Thomas Crawford, PhD Candidate, Religion, Claremont Graduate University

"Representing Gnosticism: Egypt the Fortuitous Signifier"

On September 23, Thomas Crawford, doctoral candidate in Religion at the Claremont Graduate University, spoke on the topic “Re-Presenting Gnosticism: Egypt the Fortuitous Signifier.” Drawing on his dissertation project, which frames scholarship on the Gospel of Judas within larger critical templates and questions, he argued that the fascination with things Egyptian—books, artifacts, and exhibits—follows a discursive trajectory that renders Egypt as text and bearer for the selfsame representation of the West.  

Tom began his presentation with the opening scenes from the National Geographic production, The Gospel of Judas, where western scholars dramatically intervene to assess, catalog, and preserve the Gospel manuscripts while moving furtively along a narrative that suggests the scandalous possibilities that their recent discovery poses. Without speaking much further about the content of the discovery itself, Tom focused on the idea of Egypt and the sense of mystery and wonder it lends to the recently discovered esoteric manuscripts. Critical orientations to the idea of Egypt owe much to the work of Edward Said, who theorized the alluring Orient as a chain of associated references and representations rather than a geo-spatial entity. The contact between the east and west engendered romanticized images, which, when located in the context of colonization, provide the modes and motivations for appropriation and domination. Where Said is silent on the “why” question regarding the west’s eastward gaze for expansion, besides the imbrications of power and knowledge, Tom draws on notion of the “aura” and its attendant representational processes. Restrictive boundaries (Walter Benjamin) and framing (Timothy Mitchell) render the object an auratic dimension of implicit temporal distance, and respectability. When recovered and archived, concrete artifacts sustain a sense of immediacy to their auratic dimension. As Lynn Meskell paraphrases this object-auratic relation: “[the] domestication of things Egyptian has not fundamentally diminished our fascination with cultural specifics; rather it has opened it has opened it up to new and more complex levels of desire….” (2004, 183)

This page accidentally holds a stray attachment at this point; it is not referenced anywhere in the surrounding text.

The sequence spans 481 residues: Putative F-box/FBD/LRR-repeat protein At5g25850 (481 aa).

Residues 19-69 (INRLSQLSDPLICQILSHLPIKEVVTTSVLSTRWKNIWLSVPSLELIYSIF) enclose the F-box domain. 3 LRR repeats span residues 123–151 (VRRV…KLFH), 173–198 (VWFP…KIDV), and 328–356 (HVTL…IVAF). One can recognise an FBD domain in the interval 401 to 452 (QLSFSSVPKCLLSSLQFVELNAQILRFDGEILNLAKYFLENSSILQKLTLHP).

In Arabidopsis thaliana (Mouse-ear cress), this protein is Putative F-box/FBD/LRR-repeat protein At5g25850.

Next, Tom examined nineteenth century European textual practices and their creation of a temporally distant Egypt, which is also static but valuable root of wisdom and bedrock for western society. For the western observer, Egypt was accessible only through western representational frames or by what one had seen before in the west. The resultant image of Egypt was that of a mediated visibility constructed by the sovereign western subject as voyeur and collector for his own entertainment and edification.
 
Egypt attracted much curiosity for its antiquity and signified temporal distance on which to articulate varied self definitions. In line with Herodotus and renaissance scholars before him, Napoleon and his expedition to Egypt (1798) marked the sustained western appropriation and representation of Egypt in the decades to follow. Egyptology with its coterie of experts, in the wake of the discovery and subsequent decipherment of the Rosetta Stone, reinforced the value of the study and preservation of Egypt and its material culture. The idealized representations of Egypt—savants as kings, priests searching for scientific truth, and so on—reinforced justifications for French endeavors in their post-revolution phase of social reconfiguration. 

Gnosticism and the Gospel of Judas, despite their relative silence through most of the presentation, are brought into sharp relief by the themes related to their provenance. Politics and power differentials in the representational process undermine the stability of the past and our access to it, whether through text, artifact, or even a box of crumbling codices. In sum, it is not so much about the material archive of an exotic past but how that past is excavated and what it signifies for today.
 
For further discussion:
 1. In the discussion of the appropriation and representation of Egypt (by Europeans, Muslims, Copts, Christians, and so on) which are varied and often in diametrical ways, would research on the Gospel of Judas register as yet another spin on that trajectory, and, if so, how?
 2. The presentation noted J. Z. Smith’s observation, “Place attracts attention.” Are there representational parallels in the region around the northern African coast or is Egypt a peculiar case? How does the presence or lack of parallels etch out J. Z. Smith’s observation?
 3. Could the range of material that archive an essentialized Egyptian past, and their modes of activation inform further conversation about scriptures?
 
Submitted by: Lalruatkima
 Research Assistant
 The Institute for Signifying Scriptures

 


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